The Sims creator Will Wright has praised Microsoft for its recent dramatic DRM policy reversal, telling CNN Money that such an about-face was an "impressive" move for a company with the size and stature of Microsoft.
"From the consumers' point of view, I can really understand a lot of the backlash to DRM," Wright said. "The fact that if something's required on the Internet that means they can't play it on the airplane or if their Internet connection goes down. It was interesting watching the Microsoft thing. I thought it was very impressive how responsive Microsoft was to that."
Wright explained that the previously required 24-hour online check-ins could have helped lessen piracy levels, but "you can't use DRM at the expense of the customers."
Elsewhere in the interview, Wright said a passionate gamer crowd is a positive for the industry.
"These people with a passion for your project are going to go out and sell your game to other people and pull other people in. The more they feel like they have some ownership over the process and they're not just kind of customers, the better," Wright said. "To see a company like Microsoft actually sit back, listen, and understand the fans and respond to them is impressive. For a company that size to be that responsive is great. These companies are the ones that obviously keep us in business and allow us to make games."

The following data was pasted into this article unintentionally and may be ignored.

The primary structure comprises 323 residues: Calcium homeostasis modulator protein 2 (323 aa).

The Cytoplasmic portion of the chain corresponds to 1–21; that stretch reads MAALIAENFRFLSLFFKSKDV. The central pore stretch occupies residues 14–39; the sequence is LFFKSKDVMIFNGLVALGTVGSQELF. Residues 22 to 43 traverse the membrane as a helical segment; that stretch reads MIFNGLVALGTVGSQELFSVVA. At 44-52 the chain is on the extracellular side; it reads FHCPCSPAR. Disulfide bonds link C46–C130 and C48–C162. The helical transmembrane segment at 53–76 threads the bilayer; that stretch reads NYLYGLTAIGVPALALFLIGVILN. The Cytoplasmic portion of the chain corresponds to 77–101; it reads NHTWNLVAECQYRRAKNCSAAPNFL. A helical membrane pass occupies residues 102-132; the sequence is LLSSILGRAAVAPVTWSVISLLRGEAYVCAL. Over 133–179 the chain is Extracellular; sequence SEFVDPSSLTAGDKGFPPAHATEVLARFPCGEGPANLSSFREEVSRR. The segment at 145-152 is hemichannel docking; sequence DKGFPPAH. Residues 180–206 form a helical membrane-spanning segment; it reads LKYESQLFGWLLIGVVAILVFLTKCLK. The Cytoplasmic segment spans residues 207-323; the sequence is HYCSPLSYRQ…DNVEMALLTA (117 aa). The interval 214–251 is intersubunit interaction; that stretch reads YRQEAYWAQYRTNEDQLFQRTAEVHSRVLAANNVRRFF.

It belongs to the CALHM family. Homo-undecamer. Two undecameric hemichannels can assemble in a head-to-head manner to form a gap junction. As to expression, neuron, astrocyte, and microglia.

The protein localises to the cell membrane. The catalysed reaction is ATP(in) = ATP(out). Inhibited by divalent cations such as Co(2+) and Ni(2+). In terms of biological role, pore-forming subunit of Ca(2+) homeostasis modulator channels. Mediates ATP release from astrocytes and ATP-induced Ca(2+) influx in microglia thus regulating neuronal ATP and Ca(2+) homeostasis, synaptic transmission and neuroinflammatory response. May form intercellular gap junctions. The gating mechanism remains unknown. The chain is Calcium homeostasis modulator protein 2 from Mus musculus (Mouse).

At the same time, though, Wright warned that a company like Microsoft should make decisions based on its entire audience, not only the vocal minority who speak out through social media.
"On the other side there's the Internet thing where 5 percent of the people are making all the noise. Sometimes they represent the other 95 percent, sometimes they don't. A lot of times the 5 percent are asking for ridiculously elaborate features, and as a game designer you know that's going to make the game inaccessible to everybody else," Wright said.
"There are these people that want you to push a franchise in a super hardcore direction, and therefore we're going to close it off to 95 percent of the players, so you have to understand what kind of feedback that they're giving you," he added. "But when it's something that's 5 percent representing the other 95 that will probably feel the same way, then I think it's really valuable."